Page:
Armenia

Where We Work — Armenia

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Save the Children has been operating in Armenia since 1993. In the past 18 years Save the Children has delivered $50 million in relief and development programs to the most vulnerable children and their families. The vital health, education and social initiatives have helped improve basic conditions of the poorest populations through community-based projects and capacity building of local partners and institutions.

Program Areas

Save the Children's efforts aim to build a society in which every child attains the right to survival, protection, development and participation. To this end, we have implemented child protection and child rights governance initiatives setting out the following main objectives: Strengthening state institutions and mechanisms for the implementation and monitoring of child's rights; advocating for reforms to prevent, identify and address child rights and protection concerns; and increasing awareness and capacity children and civil society actors to push realization of children's rights and their participation in decision making processes. Save the Children actively collaborated with central and local government bodies, international and national non-governmental organizations and agencies to protect children's rights under the UN Convention on the Rights of the Child. We educated parents and caregivers to ensure that positive parenting approaches are used for children's upbringing. An important part of our child protection and child rights governance work, however, has been the participation and leadership of the children themselves. To this end, we have actively supported child-led activities that educate and empower children to stand for their rights.

Save the Children is committed to improving access, quality and sustainability of pre-school services for children. To that end, we have been ensuring renovation and furnishing of pre-school infrastructures, training of teachers and nurses, and working with local authorities and pre-school management teams to develop long-term sustainability solutions. All these activities have been carried out under a capacity building, participatory and local resources mobilization umbrella and ensured promotion of high level involvement of all stakeholders including kindergarten and school staff, parents, community leaders and local governments whose cash contributions covered a significant portion of the projects' cost.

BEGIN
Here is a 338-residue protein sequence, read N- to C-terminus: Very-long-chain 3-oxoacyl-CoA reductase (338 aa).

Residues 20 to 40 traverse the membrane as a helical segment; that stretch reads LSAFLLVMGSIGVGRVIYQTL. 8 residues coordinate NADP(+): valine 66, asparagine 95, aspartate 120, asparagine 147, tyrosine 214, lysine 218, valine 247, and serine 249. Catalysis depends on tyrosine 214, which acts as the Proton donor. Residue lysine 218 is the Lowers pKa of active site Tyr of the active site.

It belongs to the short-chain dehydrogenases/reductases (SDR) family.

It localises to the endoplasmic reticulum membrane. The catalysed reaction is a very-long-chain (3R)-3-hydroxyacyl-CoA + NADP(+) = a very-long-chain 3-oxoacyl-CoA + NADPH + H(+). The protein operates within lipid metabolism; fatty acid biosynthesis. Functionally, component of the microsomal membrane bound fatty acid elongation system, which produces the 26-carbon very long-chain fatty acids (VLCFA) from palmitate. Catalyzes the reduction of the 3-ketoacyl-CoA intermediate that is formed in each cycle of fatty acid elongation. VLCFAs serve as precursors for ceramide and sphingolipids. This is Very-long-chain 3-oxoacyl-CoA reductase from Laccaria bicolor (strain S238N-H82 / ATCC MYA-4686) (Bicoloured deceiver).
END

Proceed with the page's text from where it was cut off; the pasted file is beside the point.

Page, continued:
One of the important areas of our work has been work with children and youth to build their capacity, knowledge, attitude, behavior and practices on various skills through out of school activities. Participatory methodologies — including peer-to peer — have been applied to educate on life skills and tolerance, child rights and participation, healthy life styles and hygiene. Teachers, parents and caregivers have been included to reinforce the obtained knowledge and skills. Our projects included children from numerous communities throughout the country bringing together refugees, locals, disabled, and other vulnerable or marginalized children.

Since 2003 we have been working to improve mother and child health (MCH) with the focus on reproductive health and health and nutrition of children under 5. We used participatory methodologies to assess the needs, plan for actions and deliver the results. We aimed at increasing consumer demand for high-quality MCH service provision at the local level and raising community awareness about healthcare issues, polices and referral mechanisms.

Another important area of our health programs has been improvement of school health and nutrition services and practices through developing school health standards and policies, establishing school hygiene facilities, and improving parents' and service providers' knowledge and skills. We used child participation approaches to improve children's knowledge, attitude and practices in healthy lifestyle and increase quality of school environment.

While realizing the importance of the above themes, Save the Children is giving high importance to livelihood development as a cross-cutting theme and a foundation to ensure well-being of children and their families. Short- and long-term income generation, business development and social partnership models represent the type of interventions that we have been applying to support vulnerable populations including refugees and people with disabilities.

Armenia Facts and Statistics

  • Population: 2,974,184
  • Infant Death Rate: 17 deaths/1,000 live births
  • Life Expectancy: 73 years
  • Poverty Rate: 35.8%
  • Underweight Children: 5.3%
  • Human Development Rank: 87
  • Maternal Death Risk: 30 deaths/100,000 live births
  • Girls' Education: 13 years
  • Clean Water Access: 98%

Sources

Unless otherwise noted, facts and statistics have been sourced from Save the Children's 2012 State of the World's Mothers report. You can access detailed data here.

Other sources as follows: Infant Mortality Rate: CIA World Factbook 2012; Life Expectancy at Birth: World Bank's World Development Indicators 2012; National Poverty Rate: World Bank's World Development Indicators 2012; Population: CIA World Factbook 2012; Human Development Index Rank: United Nations Development Program

Last Updated October 2013